By Geneva Sands - 08/23/12 08:49 PM EDT
"It is achievable. This is not some pie-in-the-sky sort of thing. This is a real achievable objective," said Romney at a campaign event in New Mexico.
"If I'm the president of the United States, in a few months here, I will set a national goal of America and North America, North American energy independence by 2020 ... that means we produce all the energy we use in North America, and there are a number of things that I'm going to do to make that happen," said Romney.
The presidential hopeful pointed to a bar chart on stage, which he used to explain his goals. He told the audience that under a Romney administration, additional energy production would come from offshore oil drilling, "tight oil" from fracking, Alaskan drilling, natural gas, biofuels and a partnership with Canada.
Romney also said he expects a reduction in conventional energy sources, like wells and fields already in use, over the next 10 years.
The Romney campaign used the roll-out to accuse President Obama of insufficient energy policies that have harmed the economy.
“President Obama has presided over a hodgepodge of energy policies that have left middle-class families struggling with higher costs and fewer jobs. He’s waged a job-destroying war on coal, while impeding other domestic sources of energy production," said Romney spokeswoman Amanda Henneberg in a statement.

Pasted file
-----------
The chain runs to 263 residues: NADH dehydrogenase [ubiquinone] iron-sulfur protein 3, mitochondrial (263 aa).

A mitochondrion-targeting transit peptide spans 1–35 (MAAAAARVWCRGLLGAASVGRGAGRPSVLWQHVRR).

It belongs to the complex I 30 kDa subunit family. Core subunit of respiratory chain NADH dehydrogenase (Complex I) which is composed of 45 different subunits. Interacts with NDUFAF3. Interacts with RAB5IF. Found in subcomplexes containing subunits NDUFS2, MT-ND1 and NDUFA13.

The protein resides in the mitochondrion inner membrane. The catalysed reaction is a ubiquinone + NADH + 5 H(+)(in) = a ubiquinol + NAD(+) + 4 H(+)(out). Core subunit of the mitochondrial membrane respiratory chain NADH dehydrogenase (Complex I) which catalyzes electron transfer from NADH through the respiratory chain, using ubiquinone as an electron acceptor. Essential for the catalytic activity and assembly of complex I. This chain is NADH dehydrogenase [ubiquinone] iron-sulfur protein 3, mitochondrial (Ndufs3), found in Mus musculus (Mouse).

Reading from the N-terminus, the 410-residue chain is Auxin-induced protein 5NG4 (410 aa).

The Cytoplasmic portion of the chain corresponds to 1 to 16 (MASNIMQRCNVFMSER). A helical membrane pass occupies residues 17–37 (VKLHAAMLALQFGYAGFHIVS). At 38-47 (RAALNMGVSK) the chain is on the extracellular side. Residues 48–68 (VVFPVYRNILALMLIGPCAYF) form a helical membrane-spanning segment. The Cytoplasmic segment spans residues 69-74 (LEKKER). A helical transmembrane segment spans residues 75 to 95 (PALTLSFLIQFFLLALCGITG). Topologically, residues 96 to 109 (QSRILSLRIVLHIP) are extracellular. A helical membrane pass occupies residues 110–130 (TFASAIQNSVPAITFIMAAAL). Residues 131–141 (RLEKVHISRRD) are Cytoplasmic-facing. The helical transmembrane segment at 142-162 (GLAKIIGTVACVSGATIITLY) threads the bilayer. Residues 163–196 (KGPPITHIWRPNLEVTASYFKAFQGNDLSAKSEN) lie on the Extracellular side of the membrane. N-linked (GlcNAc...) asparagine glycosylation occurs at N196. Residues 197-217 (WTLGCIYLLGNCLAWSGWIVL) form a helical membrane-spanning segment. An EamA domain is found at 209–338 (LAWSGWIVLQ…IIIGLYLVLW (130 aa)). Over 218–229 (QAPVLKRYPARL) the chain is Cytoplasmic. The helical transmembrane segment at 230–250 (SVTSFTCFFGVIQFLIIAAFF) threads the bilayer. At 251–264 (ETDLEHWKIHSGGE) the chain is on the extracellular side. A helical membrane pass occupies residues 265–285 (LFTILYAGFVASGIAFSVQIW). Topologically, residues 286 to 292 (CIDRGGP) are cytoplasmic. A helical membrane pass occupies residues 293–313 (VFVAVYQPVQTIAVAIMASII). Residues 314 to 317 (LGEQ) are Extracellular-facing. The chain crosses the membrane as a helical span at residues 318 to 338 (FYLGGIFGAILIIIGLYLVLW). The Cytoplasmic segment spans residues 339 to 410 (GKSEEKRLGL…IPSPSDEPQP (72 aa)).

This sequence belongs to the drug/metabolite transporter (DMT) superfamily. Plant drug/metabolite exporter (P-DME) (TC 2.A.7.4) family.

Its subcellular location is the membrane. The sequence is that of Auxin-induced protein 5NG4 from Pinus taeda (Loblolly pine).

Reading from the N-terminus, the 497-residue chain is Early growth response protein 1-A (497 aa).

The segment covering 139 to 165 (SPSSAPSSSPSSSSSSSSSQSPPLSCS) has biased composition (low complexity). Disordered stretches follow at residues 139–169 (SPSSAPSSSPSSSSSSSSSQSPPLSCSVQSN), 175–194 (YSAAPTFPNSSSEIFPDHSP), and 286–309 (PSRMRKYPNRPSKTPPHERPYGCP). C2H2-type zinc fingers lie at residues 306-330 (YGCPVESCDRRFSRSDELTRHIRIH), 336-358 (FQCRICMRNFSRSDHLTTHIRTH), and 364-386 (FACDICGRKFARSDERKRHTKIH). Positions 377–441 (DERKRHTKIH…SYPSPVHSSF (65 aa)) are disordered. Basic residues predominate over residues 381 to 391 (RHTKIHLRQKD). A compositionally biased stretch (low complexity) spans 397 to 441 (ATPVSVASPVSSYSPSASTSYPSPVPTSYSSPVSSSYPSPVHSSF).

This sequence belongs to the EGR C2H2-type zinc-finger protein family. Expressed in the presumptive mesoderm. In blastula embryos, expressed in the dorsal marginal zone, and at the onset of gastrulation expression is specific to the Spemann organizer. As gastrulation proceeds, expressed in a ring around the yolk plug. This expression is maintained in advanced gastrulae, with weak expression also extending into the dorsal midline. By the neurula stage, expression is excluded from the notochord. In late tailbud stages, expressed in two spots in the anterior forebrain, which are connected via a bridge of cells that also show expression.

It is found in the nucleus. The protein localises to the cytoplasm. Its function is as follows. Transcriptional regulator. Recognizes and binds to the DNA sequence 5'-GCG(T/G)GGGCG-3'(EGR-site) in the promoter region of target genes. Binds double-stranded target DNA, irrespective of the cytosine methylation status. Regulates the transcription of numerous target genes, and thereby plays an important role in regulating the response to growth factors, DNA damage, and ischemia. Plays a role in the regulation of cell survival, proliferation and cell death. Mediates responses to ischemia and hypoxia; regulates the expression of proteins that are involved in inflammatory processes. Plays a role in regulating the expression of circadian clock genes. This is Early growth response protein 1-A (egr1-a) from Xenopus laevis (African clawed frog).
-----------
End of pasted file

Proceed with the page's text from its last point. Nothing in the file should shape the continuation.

Vice presidential contender Rep. Paul Ryan (R-Wis.) praised Romney's plan and attacked Obama's record in a pre-recorded interview set to air Thursday night on CNBC.
"Mitt Romney has been more specific with bold solutions on how to get economic growth turned back on in America than anybody else in this debate, including President Obama. Today he offered a very comprehensive energy policy to make North America energy independent by 2020," said Ryan, according to remarks sent out by CNBC.
The Obama team quickly rejected Romney's claims, saying Romney's policies would take the country "backward" and fuel oil company profits.
"If anything, Romney’s policies would take us backward. He wants to keep giving billions of dollars in tax subsidies to the big oil and gas companies and recklessly open new areas for drilling, but turn our back on increasing energy efficiency and developing our clean, homegrown energy sources," said Obama campaign spokeswoman Lis Smith in a statement. "That’s not a recipe for energy independence — it would only ensure that big oil’s profits continue to increase while we cede our clean energy sector, which is supporting jobs in states like Michigan, Ohio, and Iowa, to China."
Obama deputy campaign manager Stephanie Cutter accused Romney of "doing the bidding of big oil" on a conference call with reporters following Romney's speech.
"The plans that [Romney] is putting on the table really are just rubber
stamping oil companies’ drilling plans," she said. "What Mitt Romney outlined today was not a recipe for energy
independence. It was just the same old scheme to line the pockets of big
Cutter and other campaign officials argue that the president also supports drilling, but say that Obama's record and proposals have promoted investments in green energy as well.
—Ben Geman contributed to this story.